City councillors expressed regret — and one stated bluntly she’d made “a mistake” she couldn’t reverse — as a wildly unpopular design for an addition to the landmark Château Laurier was effectively given final approval last week.

City council voted against the motion to revoke the heritage permit for the hotel’s expansion, upsetting the many opponents of the boxy, seven-storey addition to be built by Château Laurier owner Larco Investments along the southern edge of Major’s Hill Park.

The Château Laurier is designated a national historic site under Part IV of the Ontario Heritage Act. Visited by many from around the world, its iconic and beloved architecture has acquired an emotional connection with the public.

Larco requested a heritage permit in December 2016 to build an addition in a modern style.

In June 2018, city councillors gave conditional approval to a design that met certain criteria, chiefly that the addition be visually “compatible” with the existing hotel. City staff delegated to assess the final design of the addition approved Larco’s controversial plan. 

The issue came to a climax on July 10 after Rideau-Vanier Coun. Mathieu Fleury proposed revoking Larco’s heritage permit. But a majority of councillors said they felt powerless to overturn city staff’s approval of the project.

Several members of council, including Somerset Coun. Catherine McKenney and Gloucester-Southgate Coun. Diane Deans, said they were filled with regret with their earlier decision to grant a conditional permit based on a staff-approved design.

“I would not have made the vote that I did,” said McKenney. “It was a mistake. But it was one made honestly at the time.”

Deans who saw no reason as to why the council would not want to fight the good fight said, “this is our opportunity to try and move forward. I see no logical reason why we wouldn’t take that opportunity.”

Deans said she saw no reason council should not overturn its earlier approval, despite threats from Larco that it would challenge such a decision in court. “This is our opportunity to try and move forward,” said about the proposed revoking of the heritage permit. “I see no logical reason why we wouldn’t take that opportunity.”

But others who opposed Fleury’s motion, such as Osgoode Coun. George Darouze, said: “You had the opportunity in the last 1,231 days…. You don’t wait 1,231 days to pull an application. After all the work and all the time, all the money spent, to give a slap in the face to our staff, to our committee.”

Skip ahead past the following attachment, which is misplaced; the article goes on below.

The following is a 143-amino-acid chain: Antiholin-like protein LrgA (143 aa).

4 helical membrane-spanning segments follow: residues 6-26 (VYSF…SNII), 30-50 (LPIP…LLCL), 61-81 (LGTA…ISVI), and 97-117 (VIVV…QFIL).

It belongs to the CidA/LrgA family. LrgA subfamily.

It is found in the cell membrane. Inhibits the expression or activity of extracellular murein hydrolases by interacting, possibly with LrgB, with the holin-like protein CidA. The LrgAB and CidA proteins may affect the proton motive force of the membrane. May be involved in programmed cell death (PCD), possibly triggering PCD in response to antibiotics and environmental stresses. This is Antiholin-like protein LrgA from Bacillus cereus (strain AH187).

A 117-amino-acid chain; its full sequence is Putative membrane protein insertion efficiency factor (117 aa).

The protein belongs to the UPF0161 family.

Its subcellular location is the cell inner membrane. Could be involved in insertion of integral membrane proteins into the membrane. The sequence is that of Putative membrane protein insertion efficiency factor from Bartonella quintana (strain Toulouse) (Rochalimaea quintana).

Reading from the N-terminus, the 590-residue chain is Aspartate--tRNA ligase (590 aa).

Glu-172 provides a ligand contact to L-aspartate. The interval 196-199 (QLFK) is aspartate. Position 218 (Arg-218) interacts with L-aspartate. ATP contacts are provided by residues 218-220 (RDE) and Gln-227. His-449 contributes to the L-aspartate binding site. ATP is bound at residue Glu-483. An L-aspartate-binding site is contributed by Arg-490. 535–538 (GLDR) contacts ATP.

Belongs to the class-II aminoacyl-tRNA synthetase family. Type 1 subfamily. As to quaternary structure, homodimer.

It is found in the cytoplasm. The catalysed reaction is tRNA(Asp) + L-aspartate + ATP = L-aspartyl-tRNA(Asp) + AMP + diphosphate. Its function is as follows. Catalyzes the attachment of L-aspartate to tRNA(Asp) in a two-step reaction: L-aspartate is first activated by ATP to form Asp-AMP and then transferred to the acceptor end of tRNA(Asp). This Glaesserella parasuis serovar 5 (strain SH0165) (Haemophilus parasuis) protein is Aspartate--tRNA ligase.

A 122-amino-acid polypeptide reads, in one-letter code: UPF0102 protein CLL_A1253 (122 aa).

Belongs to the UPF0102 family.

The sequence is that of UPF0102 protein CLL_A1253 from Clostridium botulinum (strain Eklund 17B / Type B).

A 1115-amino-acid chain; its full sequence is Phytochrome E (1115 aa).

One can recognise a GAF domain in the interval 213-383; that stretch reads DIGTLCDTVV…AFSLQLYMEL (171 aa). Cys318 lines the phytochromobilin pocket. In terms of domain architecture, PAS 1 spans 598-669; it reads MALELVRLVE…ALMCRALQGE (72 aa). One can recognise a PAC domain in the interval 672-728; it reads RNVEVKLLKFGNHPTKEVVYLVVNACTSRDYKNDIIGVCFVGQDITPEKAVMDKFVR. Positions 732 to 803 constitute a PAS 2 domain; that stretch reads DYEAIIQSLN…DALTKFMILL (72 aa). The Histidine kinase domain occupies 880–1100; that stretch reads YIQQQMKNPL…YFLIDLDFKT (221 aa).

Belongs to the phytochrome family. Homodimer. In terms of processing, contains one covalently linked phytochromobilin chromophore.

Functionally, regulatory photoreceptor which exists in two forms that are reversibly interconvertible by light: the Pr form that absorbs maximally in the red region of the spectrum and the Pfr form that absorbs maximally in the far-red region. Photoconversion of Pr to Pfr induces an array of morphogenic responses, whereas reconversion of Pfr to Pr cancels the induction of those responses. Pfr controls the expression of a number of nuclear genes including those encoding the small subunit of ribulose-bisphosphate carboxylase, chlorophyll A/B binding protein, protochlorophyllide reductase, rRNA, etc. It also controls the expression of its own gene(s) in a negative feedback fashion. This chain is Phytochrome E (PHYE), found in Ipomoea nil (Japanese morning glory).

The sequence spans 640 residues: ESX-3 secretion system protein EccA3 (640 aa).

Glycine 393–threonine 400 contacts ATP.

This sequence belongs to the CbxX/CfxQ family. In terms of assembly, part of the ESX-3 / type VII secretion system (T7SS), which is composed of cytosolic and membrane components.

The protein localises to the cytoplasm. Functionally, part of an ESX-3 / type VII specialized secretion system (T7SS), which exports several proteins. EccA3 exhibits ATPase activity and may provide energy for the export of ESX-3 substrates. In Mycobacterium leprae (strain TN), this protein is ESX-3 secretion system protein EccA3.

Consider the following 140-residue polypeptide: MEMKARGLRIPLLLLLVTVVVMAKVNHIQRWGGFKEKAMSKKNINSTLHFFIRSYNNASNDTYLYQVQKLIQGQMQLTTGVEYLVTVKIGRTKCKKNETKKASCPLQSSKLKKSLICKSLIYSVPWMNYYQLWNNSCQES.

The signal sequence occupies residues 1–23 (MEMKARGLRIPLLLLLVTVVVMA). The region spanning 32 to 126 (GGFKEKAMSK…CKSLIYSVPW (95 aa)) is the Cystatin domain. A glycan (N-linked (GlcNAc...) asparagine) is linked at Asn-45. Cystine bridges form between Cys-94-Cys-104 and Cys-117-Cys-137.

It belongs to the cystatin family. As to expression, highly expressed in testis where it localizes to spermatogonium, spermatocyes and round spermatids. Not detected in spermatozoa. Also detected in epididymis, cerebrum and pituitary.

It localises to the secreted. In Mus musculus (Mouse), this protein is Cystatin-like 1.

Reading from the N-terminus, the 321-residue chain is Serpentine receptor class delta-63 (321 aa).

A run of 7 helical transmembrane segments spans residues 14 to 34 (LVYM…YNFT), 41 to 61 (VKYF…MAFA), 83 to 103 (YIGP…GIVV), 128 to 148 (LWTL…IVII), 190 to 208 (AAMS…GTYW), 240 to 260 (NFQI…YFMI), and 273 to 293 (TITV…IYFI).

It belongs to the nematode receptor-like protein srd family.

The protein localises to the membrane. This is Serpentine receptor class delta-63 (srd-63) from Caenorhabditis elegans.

Public’s opinion on the matter

Over the past three years, five designs for the addition were presented to the city and all were strongly disputed by members of the public.  

“I have never seen something that was universally deplored by the entire population,” said one critic, Rob MacDonald, who has lived in the city for 40 years. “You can’t find one person in the city of Ottawa that says they like the design of Château Laurier.”

Proposed design of the Chateau Laurier addition

Fleury, in presenting his motion to revoke Larco’s heritage permit, said local residents “want a well-planned community and to be shown respect.”

One of the main arguments made in favour of Larco’s final design was that Château Laurier is privately owned and that ultimately it should be left to the owners to decide on the design as long as it met the city’s basic criteria.

“The city cannot require a building to be built in a particular style or by a particular architect,” said Alta Vista Coun. Jean Cloutier.

The legality concern

Several councillors expressed concern about the potential legal cost of revoking the heritage permit. City staff argued that the passing of Fleury’s motion would cost taxpayers in a court fight that council would ultimately lose.

“I cannot in good conscience vote in favour of the motion that I know will cost the city hundreds of thousands of taxpayers’ dollars,” said Innes Coun. Laura Dudas.

Although sympathetic towards the intent of Fleury’s motion, Dudas said: “It is misguided and it misleads the public as to the level of authority council has at this point in the process.”

Dudas argued that the previous council had an opportunity earlier in the process to enforce standards that were “stiffer” with regards to design criteria.

“I am concerned if this motion passes,” she said before the vote, “it strengthens the owner’s argument that the city is acting in bad faith.”

After council voted not to pull the plug on Larco’s final design, heritage advocates said they were weighing whether to continue the fight in court.

 “There are options there to challenge this and we are going to be looking at what those options are,” said David Flemming, former president of Heritage Ottawa and current chair of the organization’s advocacy committee. “We have got time and I really think that it was a dishonest thing that happened.”

On July 11, councillors had one final chance to reconsider the result of the previous day’s vote on Fleury’s motion, but the result was the same.

“Shame! Shame!” was shouted at council from the public viewing area.

 “It almost feels,” said MacDonald, “like you have this group of people . . . siding up with the developer over the people that actually live here.”